Friday, February 14, 2014

How Does Raising the Minimum Wage Cost Jobs?

Raising the Minimum Wage can only be a good thing right? Only a heartless bastard would want to prevent people from getting a "Living Wage."

Not really. Let's put this all into perspective.

Mr. Jones owns a small grocery store. He employs 10 people, 6 full time and four part time. He has a three check out people, two sackers, two stockers, one team lead and two managers. The two of the sackers and both stockers are teenagers. The team lead is full time and acts as a senior member and assistant manager for the sackers and stockers. He also is in charge of making sure the produce is fresh.

Mr. Jones has to make a certain amount of profit to keep his store running. Most of his profit is reinvested into the store the next year. This upkeep and the wages he pays his workers, along with the cost of materials regulates the price he charges for his wares. This cost is a little higher than the larger store 10 miles away, but the neighborhood comes to the Jones store because the extra cost is outweighed by the convenience of the Jones store, not to mention the social and community aspects of seeing your neighbors at their place of work.

Mr. Jones makes a modest living, but is known around the neighborhood as a good employer. The teens in the area know that if they get a job at the Jones' store, they will be well treated, and they will make a little money.

Mr. Jones pays his workers what they are worth to the business. The sackers make $3 an hour, the stockers $5. The team lead makes $10. The checkers make $8. The managers make a yearly salary, with a bonus based on the profitability of the business. Mr. Jones always gives a little extra at the holidays.

Each worker has incentives to work hard, and contribute to the business. The sackers and stockers could make more money if they work up to stocker or checker. The team lead wants to be a manager, and the managers want the business to be profitable to increase their bonus.

One year, the Government added a minimum wage of $5 an hour.

This forced Mr. Jones to pay his sackers the same as if they were a stocker. The problem was that the sacker position is more of a "helper" position, and not worth $5 an hour to the company. In order to maintain his profit, Mr. Jones is forced to fire one of his sackers. The other sacker, now making as much as a stocker, really doesn't want to work at the grocery forever, so he starts to coast in his job. He has no incentive to show off what he can do to become a stocker. Mr. Jones now notices that his saker is much less inclined to help out, hurting his customer's overall experience. In addition to that, with only one sacker, working part time, he now has long periods in the day where his checkers must sack their own lanes, adding to their overall workload, hurting the moral of the check out team.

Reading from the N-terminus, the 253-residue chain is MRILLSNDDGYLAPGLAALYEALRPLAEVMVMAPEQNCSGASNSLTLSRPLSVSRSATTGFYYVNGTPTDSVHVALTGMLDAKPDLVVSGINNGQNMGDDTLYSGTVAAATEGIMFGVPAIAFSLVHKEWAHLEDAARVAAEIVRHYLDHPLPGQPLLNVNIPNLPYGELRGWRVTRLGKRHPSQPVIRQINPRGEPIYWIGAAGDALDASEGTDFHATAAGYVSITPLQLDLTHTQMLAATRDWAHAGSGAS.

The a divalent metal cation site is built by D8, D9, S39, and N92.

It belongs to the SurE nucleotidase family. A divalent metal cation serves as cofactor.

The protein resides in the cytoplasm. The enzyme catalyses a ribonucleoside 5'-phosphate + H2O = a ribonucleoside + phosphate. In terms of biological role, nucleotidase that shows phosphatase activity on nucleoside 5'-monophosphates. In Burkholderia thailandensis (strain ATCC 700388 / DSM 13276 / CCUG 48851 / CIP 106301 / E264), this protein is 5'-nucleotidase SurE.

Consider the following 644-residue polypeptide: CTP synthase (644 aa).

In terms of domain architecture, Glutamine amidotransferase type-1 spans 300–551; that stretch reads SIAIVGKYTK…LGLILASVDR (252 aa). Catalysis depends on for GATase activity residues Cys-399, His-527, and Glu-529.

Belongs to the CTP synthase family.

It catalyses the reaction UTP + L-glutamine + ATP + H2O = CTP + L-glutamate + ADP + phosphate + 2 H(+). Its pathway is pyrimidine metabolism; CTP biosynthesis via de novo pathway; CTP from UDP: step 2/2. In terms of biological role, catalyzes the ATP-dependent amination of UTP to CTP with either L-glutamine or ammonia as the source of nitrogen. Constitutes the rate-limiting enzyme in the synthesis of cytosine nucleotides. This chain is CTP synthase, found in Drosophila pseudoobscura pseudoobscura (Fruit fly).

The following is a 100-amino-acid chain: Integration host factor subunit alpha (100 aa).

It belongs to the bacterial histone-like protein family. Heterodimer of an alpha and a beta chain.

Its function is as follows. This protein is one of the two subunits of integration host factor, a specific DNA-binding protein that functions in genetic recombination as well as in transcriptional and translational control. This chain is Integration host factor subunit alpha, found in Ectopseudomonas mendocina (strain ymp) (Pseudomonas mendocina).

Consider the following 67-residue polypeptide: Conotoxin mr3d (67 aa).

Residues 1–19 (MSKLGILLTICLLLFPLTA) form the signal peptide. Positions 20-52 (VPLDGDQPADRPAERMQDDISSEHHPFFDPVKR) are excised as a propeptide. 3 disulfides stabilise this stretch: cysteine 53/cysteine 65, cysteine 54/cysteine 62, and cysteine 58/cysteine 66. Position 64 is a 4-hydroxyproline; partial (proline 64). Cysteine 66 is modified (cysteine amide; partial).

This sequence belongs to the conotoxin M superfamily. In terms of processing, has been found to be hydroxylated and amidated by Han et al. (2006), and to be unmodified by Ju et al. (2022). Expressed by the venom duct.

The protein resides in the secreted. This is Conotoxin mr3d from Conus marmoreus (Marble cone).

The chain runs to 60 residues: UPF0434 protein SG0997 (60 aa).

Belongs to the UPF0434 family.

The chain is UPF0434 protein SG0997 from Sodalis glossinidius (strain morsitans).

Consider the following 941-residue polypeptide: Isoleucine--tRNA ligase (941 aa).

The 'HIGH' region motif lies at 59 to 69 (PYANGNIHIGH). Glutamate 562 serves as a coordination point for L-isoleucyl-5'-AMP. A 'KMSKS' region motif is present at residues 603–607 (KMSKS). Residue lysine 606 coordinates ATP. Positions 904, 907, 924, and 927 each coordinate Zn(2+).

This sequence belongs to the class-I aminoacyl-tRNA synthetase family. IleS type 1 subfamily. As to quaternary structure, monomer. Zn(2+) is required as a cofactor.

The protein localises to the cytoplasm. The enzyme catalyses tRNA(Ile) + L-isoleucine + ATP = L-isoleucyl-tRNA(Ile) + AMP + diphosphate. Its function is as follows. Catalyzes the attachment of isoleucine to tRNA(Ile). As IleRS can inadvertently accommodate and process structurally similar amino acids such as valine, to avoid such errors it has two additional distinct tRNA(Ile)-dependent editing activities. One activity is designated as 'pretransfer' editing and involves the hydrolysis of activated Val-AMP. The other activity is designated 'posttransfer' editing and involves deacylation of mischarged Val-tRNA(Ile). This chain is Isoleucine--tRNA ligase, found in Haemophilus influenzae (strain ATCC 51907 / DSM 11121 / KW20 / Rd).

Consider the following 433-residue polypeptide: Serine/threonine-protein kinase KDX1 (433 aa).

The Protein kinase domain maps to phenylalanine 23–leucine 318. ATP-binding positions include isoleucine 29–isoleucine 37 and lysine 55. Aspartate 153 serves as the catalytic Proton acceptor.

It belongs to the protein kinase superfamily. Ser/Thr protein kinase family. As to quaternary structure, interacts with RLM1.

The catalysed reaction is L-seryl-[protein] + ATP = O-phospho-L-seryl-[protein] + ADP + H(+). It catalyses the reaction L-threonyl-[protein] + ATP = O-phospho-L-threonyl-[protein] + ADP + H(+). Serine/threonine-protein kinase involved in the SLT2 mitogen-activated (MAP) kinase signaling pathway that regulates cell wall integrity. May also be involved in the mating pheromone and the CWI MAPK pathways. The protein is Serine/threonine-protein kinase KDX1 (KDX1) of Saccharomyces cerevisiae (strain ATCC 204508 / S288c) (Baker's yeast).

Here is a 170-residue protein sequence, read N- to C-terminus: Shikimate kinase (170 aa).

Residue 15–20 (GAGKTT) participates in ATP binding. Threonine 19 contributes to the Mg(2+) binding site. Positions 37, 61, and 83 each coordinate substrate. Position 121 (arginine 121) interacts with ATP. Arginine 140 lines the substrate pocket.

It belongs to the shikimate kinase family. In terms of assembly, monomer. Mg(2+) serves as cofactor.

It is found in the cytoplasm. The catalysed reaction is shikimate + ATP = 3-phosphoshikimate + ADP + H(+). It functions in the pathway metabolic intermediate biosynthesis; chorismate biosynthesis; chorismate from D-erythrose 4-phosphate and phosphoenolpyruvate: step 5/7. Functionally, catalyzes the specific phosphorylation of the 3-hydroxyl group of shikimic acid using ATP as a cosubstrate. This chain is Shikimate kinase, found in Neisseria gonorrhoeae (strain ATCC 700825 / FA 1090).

The next year, the Government raises the minimum wage to $8 an hour.

Mr. Jones can not afford to pay his sacker and stockers and maintain his profit margins. He fires all of his part time staff. The checkers now must sack their own lanes. The Team Leader must now do all of the stocking himself.
The checkers, now making "minimum" wage, and being forced to do MORE work than before, have their moral completely disappear. They do only exactly what is required of them.
Mr. Jones notices that without his sackers and the demoralized checkers, his customer's end experience is now vastly degraded. In addition, the produce is no longer as fresh as his team leader is now spending all of his time stocking shelves. He now has very little time to do the time consuming job of maintaining the produce.
In Mr. Jones' customer's minds, it is now no longer worth the extra money it costs to go to the Jones store. The friendly experience they used to get there has been replaced by a general worker's malaise. No one greets them when they walk in the door. No one helps them get their purchases to their cars. Their sons and daughters are no longer given employment, and the once always fresh and appealing produce has been replaced by rotten and expired goods.
The customers, simply stop coming to the store except to buy only forgotten goods.

Mr. Jones can no longer afford to pay his managers a bonus. The holiday extras are a thing of the past. Mr. Jones is forced to eliminate one of his Manager positions.
Mr. Jones has to make compromises on the upkeep of his store.
The paint peels. The refrigerated aisles fall in to disrepair. The store begins to stink.

After much yelling and wringing of hands about a "Living Wage" the Government raises the minimum wage to $10 an hour.

Mr. Jones now has no choice but to get a loan and install an automated check out line. He can only afford to pay a single full time checker. The cost of the automation is so much that he must eliminate his manager position. He can not afford to pay another stocker at $10 an hour, therefore the produce issue is never addressed.

A man who was once a proud owner an community pillar is now seen as a disgusting miser who allowed a great community business fall in to squalor. A man who once employed 10 people now employs only two.

Raising the minimum wage costs jobs and destroys small businesses. Only the big box companies can survive. You want to promote business? You want to create jobs? Stay away from the minimum wage.

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